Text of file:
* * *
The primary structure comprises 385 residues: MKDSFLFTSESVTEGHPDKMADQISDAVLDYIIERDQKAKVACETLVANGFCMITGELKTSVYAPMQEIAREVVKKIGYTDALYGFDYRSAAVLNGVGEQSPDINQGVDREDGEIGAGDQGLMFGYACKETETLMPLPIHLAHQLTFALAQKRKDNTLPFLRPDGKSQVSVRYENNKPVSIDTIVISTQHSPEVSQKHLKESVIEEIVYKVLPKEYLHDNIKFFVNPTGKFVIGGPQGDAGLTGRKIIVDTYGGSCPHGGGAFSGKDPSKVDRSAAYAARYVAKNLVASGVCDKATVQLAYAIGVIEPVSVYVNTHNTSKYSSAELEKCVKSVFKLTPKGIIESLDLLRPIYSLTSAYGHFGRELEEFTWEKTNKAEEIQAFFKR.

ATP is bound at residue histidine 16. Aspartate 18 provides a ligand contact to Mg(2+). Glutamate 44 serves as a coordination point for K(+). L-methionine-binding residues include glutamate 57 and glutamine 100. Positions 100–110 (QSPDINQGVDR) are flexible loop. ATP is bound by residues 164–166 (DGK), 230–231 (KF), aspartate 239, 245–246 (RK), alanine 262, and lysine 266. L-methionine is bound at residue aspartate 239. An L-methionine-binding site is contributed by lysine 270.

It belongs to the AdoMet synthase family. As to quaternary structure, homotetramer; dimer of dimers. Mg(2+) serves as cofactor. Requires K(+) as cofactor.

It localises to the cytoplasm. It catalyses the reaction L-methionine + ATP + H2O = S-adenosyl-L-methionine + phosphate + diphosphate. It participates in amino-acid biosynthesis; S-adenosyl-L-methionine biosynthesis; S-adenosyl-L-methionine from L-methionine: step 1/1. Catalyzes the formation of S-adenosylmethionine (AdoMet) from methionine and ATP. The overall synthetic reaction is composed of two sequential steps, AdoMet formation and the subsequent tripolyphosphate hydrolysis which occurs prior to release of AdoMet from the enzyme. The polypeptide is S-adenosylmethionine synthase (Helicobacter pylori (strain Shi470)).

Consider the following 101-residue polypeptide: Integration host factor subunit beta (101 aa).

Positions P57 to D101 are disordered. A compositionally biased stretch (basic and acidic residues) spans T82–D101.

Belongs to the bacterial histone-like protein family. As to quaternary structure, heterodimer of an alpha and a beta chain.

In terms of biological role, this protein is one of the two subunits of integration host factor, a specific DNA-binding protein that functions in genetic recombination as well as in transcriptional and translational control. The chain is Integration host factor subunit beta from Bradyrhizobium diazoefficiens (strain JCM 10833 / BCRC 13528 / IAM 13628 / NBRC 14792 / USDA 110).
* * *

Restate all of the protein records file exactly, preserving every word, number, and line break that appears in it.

The primary structure comprises 385 residues: MKDSFLFTSESVTEGHPDKMADQISDAVLDYIIERDQKAKVACETLVANGFCMITGELKTSVYAPMQEIAREVVKKIGYTDALYGFDYRSAAVLNGVGEQSPDINQGVDREDGEIGAGDQGLMFGYACKETETLMPLPIHLAHQLTFALAQKRKDNTLPFLRPDGKSQVSVRYENNKPVSIDTIVISTQHSPEVSQKHLKESVIEEIVYKVLPKEYLHDNIKFFVNPTGKFVIGGPQGDAGLTGRKIIVDTYGGSCPHGGGAFSGKDPSKVDRSAAYAARYVAKNLVASGVCDKATVQLAYAIGVIEPVSVYVNTHNTSKYSSAELEKCVKSVFKLTPKGIIESLDLLRPIYSLTSAYGHFGRELEEFTWEKTNKAEEIQAFFKR.

ATP is bound at residue histidine 16. Aspartate 18 provides a ligand contact to Mg(2+). Glutamate 44 serves as a coordination point for K(+). L-methionine-binding residues include glutamate 57 and glutamine 100. Positions 100–110 (QSPDINQGVDR) are flexible loop. ATP is bound by residues 164–166 (DGK), 230–231 (KF), aspartate 239, 245–246 (RK), alanine 262, and lysine 266. L-methionine is bound at residue aspartate 239. An L-methionine-binding site is contributed by lysine 270.

It belongs to the AdoMet synthase family. As to quaternary structure, homotetramer; dimer of dimers. Mg(2+) serves as cofactor. Requires K(+) as cofactor.

It localises to the cytoplasm. It catalyses the reaction L-methionine + ATP + H2O = S-adenosyl-L-methionine + phosphate + diphosphate. It participates in amino-acid biosynthesis; S-adenosyl-L-methionine biosynthesis; S-adenosyl-L-methionine from L-methionine: step 1/1. Catalyzes the formation of S-adenosylmethionine (AdoMet) from methionine and ATP. The overall synthetic reaction is composed of two sequential steps, AdoMet formation and the subsequent tripolyphosphate hydrolysis which occurs prior to release of AdoMet from the enzyme. The polypeptide is S-adenosylmethionine synthase (Helicobacter pylori (strain Shi470)).

Consider the following 101-residue polypeptide: Integration host factor subunit beta (101 aa).

Positions P57 to D101 are disordered. A compositionally biased stretch (basic and acidic residues) spans T82–D101.

Belongs to the bacterial histone-like protein family. As to quaternary structure, heterodimer of an alpha and a beta chain.

In terms of biological role, this protein is one of the two subunits of integration host factor, a specific DNA-binding protein that functions in genetic recombination as well as in transcriptional and translational control. The chain is Integration host factor subunit beta from Bradyrhizobium diazoefficiens (strain JCM 10833 / BCRC 13528 / IAM 13628 / NBRC 14792 / USDA 110).